A college education and a professional dance career were never mutually exclusive for Emma Cohen ’17. Even though she almost chose to pursue dance over attending college, the history of art major, who also minored in museum studies, has found a way to do both, working at the Museum of Modern Art (MoMA) PS1 in Queens, N.Y. while pursuing a freelance dance career and weighing an offer from a prestigious Vancouver-based dance program.
As a part-time gallery associate at the MoMA PS1, a branch of the MoMA dedicated to contemporary art, the local of Evanston, Ill., is fulfilling responsibilities such as guiding tours and engaging visitors while taking the opportunity to observe the inner workings and practical functions of a major art museum. A previous internship with Philadelphia’s Fabric Workshop and Museum, to which she still contributes work, and a senior thesis on the multimedia installation by contemporary artist Ann Hamilton, set the stage for Cohen’s work with MoMA.
Though she loves the world of museums, she is also still committed to her dance career, helping out with administrative duties at the famed Mark Morris Dance Center in Brooklyn in exchange for free dance classes.
“All of these positions give me the flexible schedule I’ll need to work as a freelance dancer,” she says.
It’s this flexibility that is the most unusual and exciting aspect of balancing a career as a gallery associate and freelance dancer. The history of art major wants to use this flexibility to “engage in a different mode of thought than” she used to approach academically weighted dancing in her four years at Haverford.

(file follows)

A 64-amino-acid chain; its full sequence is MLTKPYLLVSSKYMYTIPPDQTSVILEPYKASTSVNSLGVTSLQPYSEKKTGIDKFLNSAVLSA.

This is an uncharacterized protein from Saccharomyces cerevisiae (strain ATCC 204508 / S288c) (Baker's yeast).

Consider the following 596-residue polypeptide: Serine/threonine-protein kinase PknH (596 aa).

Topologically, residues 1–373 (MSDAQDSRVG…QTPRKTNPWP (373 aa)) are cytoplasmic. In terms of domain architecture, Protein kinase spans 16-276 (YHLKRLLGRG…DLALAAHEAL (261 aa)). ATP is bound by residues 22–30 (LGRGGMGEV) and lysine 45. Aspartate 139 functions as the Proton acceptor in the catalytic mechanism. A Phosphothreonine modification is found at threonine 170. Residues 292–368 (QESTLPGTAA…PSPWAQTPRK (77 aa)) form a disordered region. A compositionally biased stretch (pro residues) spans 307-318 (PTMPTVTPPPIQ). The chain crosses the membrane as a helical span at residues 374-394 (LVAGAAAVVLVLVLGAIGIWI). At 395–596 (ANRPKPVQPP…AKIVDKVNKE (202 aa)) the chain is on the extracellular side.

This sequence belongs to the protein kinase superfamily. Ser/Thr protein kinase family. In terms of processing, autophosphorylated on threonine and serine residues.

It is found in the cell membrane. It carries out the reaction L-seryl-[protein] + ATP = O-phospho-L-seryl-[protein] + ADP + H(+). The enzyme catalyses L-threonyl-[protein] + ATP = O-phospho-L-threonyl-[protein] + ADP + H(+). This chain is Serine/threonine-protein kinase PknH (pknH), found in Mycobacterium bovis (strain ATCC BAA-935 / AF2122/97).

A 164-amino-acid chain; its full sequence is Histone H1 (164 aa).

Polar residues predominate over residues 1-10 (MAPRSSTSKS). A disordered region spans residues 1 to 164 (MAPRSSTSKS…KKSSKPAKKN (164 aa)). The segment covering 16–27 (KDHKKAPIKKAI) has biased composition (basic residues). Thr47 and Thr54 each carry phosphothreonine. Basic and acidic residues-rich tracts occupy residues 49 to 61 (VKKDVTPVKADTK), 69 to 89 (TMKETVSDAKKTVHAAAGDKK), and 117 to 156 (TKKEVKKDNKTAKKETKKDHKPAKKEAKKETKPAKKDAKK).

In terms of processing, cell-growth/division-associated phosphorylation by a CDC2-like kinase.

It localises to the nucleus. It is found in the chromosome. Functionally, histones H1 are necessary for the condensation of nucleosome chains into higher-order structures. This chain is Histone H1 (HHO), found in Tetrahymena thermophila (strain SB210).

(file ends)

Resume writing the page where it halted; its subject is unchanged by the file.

“Most of all,” Cohen says, “I think it’s super cool and kind of crazy [that I] get to spend much of my time dancing around and playing and learning and soaking in art and exploring ideas through movement.”
Even though she almost chose to pursue “ballet professionally instead of going to college, [Haverford] gave me practice juggling a relatively unstructured schedule, and encouraged me to bring together diverse interest in interdisciplinary study.”
Cohen has been accepted into the Performance Research Program at Arts Umbrella in Vancouver, Canada, so the possibility of dancing full-time and attending a year-long program consisting of daily technique classes, performance workshops, and interdisciplinary collaboration might be in her future. She’s taking a wait-and-see approach, though, depending on what she learns from her time in New York.
“I may find myself in Canada next September!” she says.
Regardless of whether or not she decides to head north, Cohen will keep dancing because she doesn’t want to miss her chance.
“Dance careers are often short,” Cohen says, “so to a certain extent I’m also pursuing this to avoid being full of regret when I’m older and can no longer move as freely as I can now.”
Photo by Toni Smith.
“Where They’re Headed” is a blog series reporting on the post-collegiate plans of recent Haverford graduates.